Research in the news: Surprise regulator of Salmonella virulence discovered

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The picture in the left shows a Salmonella colony making cellulose whereas the one in the right does not. Yale researchers were surprised to learn that Salmonella produces cellulose within host cells, which reduces its virulence.

Most bacteria are harmless. Even those, like Salmonella, that are dangerous place limits on their own virulence to ensure the host survives long enough to spread the infection.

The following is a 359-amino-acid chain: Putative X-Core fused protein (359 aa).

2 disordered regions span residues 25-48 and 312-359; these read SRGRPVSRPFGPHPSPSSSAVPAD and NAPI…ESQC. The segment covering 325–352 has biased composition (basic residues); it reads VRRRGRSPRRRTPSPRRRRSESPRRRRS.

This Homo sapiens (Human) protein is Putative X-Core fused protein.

Now, Yale University researchers have discovered that within host cells Salmonella actually produce cellulose — a key component of biofilms, which are not generally thought to be made during infection.

Researchers in the lab of Yale microbiologist Eduardo Groisman also found that when they interfered with the pathogen’s ability to make cellulose, it actually increased the virulence of Salmonella.

“Surprisingly, it appears that cellulose is an important moderator of virulence, which in turn helps Salmonella to survive longer by offering some protection to the host,” he said.

The study appears in the journal Proceedings of the National Academy of Sciences of the USA.

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